Donald Rosenberg
February 1, 2011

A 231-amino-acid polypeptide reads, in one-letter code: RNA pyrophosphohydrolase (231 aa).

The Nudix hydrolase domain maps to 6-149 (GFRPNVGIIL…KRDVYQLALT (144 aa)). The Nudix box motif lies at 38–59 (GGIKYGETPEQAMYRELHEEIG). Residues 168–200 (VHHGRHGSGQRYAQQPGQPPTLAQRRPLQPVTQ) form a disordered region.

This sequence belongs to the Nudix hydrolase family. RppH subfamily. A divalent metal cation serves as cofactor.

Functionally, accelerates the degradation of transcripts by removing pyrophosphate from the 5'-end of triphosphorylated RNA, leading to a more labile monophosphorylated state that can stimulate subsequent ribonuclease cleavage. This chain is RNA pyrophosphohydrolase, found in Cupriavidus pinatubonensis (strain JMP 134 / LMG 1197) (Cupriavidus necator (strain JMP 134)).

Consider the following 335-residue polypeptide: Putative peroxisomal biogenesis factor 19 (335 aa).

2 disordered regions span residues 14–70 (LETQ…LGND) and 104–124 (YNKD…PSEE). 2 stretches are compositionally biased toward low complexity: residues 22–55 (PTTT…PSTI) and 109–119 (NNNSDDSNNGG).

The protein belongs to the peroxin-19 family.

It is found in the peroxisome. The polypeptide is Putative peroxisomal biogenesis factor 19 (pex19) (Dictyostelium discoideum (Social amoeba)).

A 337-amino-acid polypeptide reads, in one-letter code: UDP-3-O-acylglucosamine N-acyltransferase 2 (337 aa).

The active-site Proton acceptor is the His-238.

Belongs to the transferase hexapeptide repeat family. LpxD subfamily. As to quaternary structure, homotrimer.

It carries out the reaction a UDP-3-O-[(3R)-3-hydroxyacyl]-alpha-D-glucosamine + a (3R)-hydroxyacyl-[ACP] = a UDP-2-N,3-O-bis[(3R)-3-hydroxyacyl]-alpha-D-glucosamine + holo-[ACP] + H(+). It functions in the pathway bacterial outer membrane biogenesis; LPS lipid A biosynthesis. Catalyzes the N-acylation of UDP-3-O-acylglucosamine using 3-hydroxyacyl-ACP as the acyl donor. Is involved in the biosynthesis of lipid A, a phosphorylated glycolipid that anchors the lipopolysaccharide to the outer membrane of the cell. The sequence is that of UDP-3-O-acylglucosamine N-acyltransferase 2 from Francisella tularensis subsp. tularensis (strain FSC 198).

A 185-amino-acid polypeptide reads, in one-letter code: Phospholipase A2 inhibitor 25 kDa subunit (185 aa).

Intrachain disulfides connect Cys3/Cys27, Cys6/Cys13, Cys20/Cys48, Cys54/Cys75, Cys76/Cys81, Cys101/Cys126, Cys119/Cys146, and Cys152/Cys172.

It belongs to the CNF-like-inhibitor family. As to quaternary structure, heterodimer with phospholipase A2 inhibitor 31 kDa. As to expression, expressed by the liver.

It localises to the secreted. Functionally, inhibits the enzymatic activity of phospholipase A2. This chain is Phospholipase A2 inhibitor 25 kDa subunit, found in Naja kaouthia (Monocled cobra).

Musical works are often analysed and described in architectural terms, but how many are actually about architecture? Steven Mackey’s Dreamhouse takes up the subject with explosive and ethereal imagination. Scored for vocal quartet, electric guitar quartet and orchestra, the piece is a rumination on the design and construction of the eponymous house, complete with Architect as speaking and singing narrator. Mackey’s mastery of musical styles, from oldest to the most recent, allowed him to fill his three-part extravaganza with a cavalcade of disarming and jolting sonic ideas. The electric guitars occasionally rock and thunder, but they’re also used for subtle colouristic effect. An artillery of percussion instruments adds phantasmagorical shadings. The composer wrote the text with Rinde Eckert, the performance artist who here also inhabits the role of the Architect. Mackey states in a programme note that he isn’t concerned if some of the words aren’t comprehensible. Their incorporation in overall textures is more important, as the music makes clear in the way voices and instruments meld and diverge, with spellbinding impact. The nods to Renaissance music, rock and jazz add timeless appeal to the narrative, which builds to a trance-like culmination: the repetition of an enchanting theme on the words, “I’ll build you a dreamhouse, where you can live, where you’ll be safe.” But Mackey and Eckert’s creation suggests such a place doesn’t exist in our turbulent world. The recording features conductor Gil Rose, the Boston Modern Orchestra Project, Synergy Vocals, Catch Electric Guitar Quartet and Eckert in a performance of volatile and luminous beauty. - Donald Rosenberg © Copyright 2011 Gramophone